Brother Khambatta's record of masonic activity is as impressive as any. At differing times he has been a member of 16 lodges and 8 chapters under our Constitution. He has served in the Chair of very many of them and is the senior subscribing Past Master of Jubilee Masters Lodge No. 2712. In 1988–89 he served as a Grand Steward on the nomination of Lodge of Felicity No. 58, and was the President of his Board. He is a long-standing member of Quatuor Coronati Lodge No. 2076, the Premier Lodge of Masonic Research, becoming its Master in 2000. As a further distinction he was the Prestonian Lecturer for 2007, taking as his subject "The Grand Secretaries 1813–1980".
He is also active in many other Orders, most notably as a former Provincial Grand Master for London in the Mark degree. As an elder masonic statesman, he holds a special place in the affections of the many brethren with whom he has come in contact.
Pro Grand Master Peter Lowndes examines the strategic plans for the Craft and its charitable endeavours
The past year has been a busy time for the Craft. I have selected one or two examples to give you a flavour of what I mean. On the ceremonial side, the Rulers have installed five new Provincial Grand Masters and a Grand Inspector. In addition there have been six installations of Grand Superintendents in the Royal Arch. I had the pleasure of presenting two medals for the Grand Master’s Order of Service to Freemasonry to both brothers Sir John Welch and Simon Waley. And with the Grand Lodge team, of consecrating the new Grand Lodge of Monaco. It was a marvellous success and was extremely good for international relations.
On the business side, I met all the Provincial Grand Masters at my Regional Business meetings and attended the eighth regional conference of District Grand Masters of the Caribbean and Western Atlantic. Additionally, we successfully ran, for the second year, a business meeting specifically for District Grand Masters and Grand Inspectors before the annual investitures.
Regarding communication, I spoke about this at the September Quarterly Communication explaining how the strategic plans supported our open approach. I took the opportunity to encourage members to talk about their masonry as appropriate and I have recently set up a working party to look closely at how best to mentor at lodge level. You also now have the newly designed issue of Freemasonry Today. The magazine will continue to evolve and the key reason for this is to encourage you and your families to enjoy it and to talk more about Freemasonry. You have heard from the President about the timing for the publication of future issues.
On the charitable side, we had a very timely talk from the head of the Disaster Management at the British Red Cross at the March Quarterly Communication. Timely because of the plight of our brethren in Christchurch: New Zealand with the earthquakes, and in Rio de Janeiro, with the devastation after the mud slides. We gave generously through the Red Cross.
I am sure that Father Jonathan Baker’s resignation from his Lodges and Chapters was read with great sadness by all masons and many non-masons. This was as a result of tremendous outside pressures brought on him after his appointment as Bishop of Ebbsffeet. For the time being I shall just say that our feelings on this subject have been made. With the exception of the last item that I have mentioned, we have had a good year and the Craft is in good heart.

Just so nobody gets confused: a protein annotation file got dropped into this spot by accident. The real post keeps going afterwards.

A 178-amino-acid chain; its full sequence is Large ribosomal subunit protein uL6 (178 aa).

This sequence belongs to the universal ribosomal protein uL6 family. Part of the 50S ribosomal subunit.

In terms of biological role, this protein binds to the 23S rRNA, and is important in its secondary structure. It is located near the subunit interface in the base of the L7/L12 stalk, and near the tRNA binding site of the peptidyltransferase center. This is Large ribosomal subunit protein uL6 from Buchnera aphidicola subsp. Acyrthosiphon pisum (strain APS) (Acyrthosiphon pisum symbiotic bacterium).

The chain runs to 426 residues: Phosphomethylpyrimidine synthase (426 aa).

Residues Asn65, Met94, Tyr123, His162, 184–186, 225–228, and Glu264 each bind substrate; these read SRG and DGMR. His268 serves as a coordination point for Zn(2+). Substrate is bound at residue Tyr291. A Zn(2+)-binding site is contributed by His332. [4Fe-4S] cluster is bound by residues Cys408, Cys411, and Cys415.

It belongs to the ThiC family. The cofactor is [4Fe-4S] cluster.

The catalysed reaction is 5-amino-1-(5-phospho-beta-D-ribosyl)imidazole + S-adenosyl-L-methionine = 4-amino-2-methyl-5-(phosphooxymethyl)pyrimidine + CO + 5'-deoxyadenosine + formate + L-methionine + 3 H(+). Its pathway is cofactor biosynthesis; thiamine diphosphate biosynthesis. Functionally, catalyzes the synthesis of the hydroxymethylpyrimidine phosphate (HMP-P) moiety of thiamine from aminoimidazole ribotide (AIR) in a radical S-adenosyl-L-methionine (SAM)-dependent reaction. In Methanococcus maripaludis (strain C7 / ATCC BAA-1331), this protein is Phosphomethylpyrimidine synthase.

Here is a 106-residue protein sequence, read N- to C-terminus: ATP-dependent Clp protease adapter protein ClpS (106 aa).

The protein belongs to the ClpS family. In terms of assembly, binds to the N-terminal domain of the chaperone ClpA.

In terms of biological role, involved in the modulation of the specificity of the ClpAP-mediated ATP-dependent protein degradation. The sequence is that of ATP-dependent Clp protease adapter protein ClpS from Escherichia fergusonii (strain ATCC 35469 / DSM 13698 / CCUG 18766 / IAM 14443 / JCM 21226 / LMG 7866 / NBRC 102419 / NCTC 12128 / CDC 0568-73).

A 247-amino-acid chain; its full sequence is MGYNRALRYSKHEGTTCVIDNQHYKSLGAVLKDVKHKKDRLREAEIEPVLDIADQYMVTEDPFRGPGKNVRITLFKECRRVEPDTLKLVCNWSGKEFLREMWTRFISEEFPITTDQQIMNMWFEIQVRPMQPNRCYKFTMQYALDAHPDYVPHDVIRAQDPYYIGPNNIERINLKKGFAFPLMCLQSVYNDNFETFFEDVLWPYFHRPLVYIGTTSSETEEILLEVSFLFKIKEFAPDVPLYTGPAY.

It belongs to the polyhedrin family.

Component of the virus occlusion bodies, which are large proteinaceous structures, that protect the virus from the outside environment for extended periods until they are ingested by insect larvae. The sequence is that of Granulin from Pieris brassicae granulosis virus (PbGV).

This is an excerpt from the MW Pro Grand Master Peter Lowndes' Quarterly Communication address, given on 8 June 2011. To read the speech in full, click here.
With a quiet dignity and impish sense of humour, Reverend Canon Richard Tydeman, MA, OSM, PSGW, came into Freemasonry in 1937. John Hamill celebrates his considerable achievements
Richard Tydeman, who died aged 94, had a great love of the English language and its proper usage. A highly regarded preacher and after-dinner speaker, he also compiled crosswords for the Church Times, produced verse and plays, and wrote a column for Freemasonry Today under the heading Reflection.
A Suffolk man through-and-through, Tydeman was born in Stowmarket and educated at Woodbridge School, before attending St John’s College Oxford (BA in 1939, MA in 1943). He trained for the priesthood at Ripon Hall, Oxford, and was ordained in 1943. After a brief curacy in Staffordshire he returned to Suffolk first as a curate and then as a priest in charge of Ipswich and Woodbridge. He was an Honorary Canon of St Edmundsbury Cathedral from 1959 to 1963.
In 1963, Tydeman moved to London as Rector of St Sepulchre-Without-Newgate and a Deputy Minor Canon of St Paul’s Cathedral. He was preacher of Lincoln’s Inn from 1973 until his London retirement in 1981. He then returned to Suffolk before moving to Cornwallis Court in Bury St Edmunds.
Tydeman’s long life was supported by three pillars: family, faith and Freemasonry. He was proud that his daughters – Reverend Rose Williams and Deaconess Sue Pierson – followed this path. He also protested as elements of the Church attacked the Craft. When the General Synod in 1986 announced it was to investigate the compatibility of Freemasonry and Christianity, he wrote to the Church Times asking what right the Synod had to speak for Christianity.
He came into Freemasonry in 1937 in the Phoenix Lodge No. 516, at Stowmarket. He was Provincial Grand Chaplain for Suffolk in 1957 and Grand Chaplain in 1966 and 1967. He was later promoted to Past Junior Grand Warden in 1989 and Past Senior Grand Warden in 2004 of the Grand Lodge. In 1988, he was appointed a member of the Grand Master’s Order of Service to Masonry.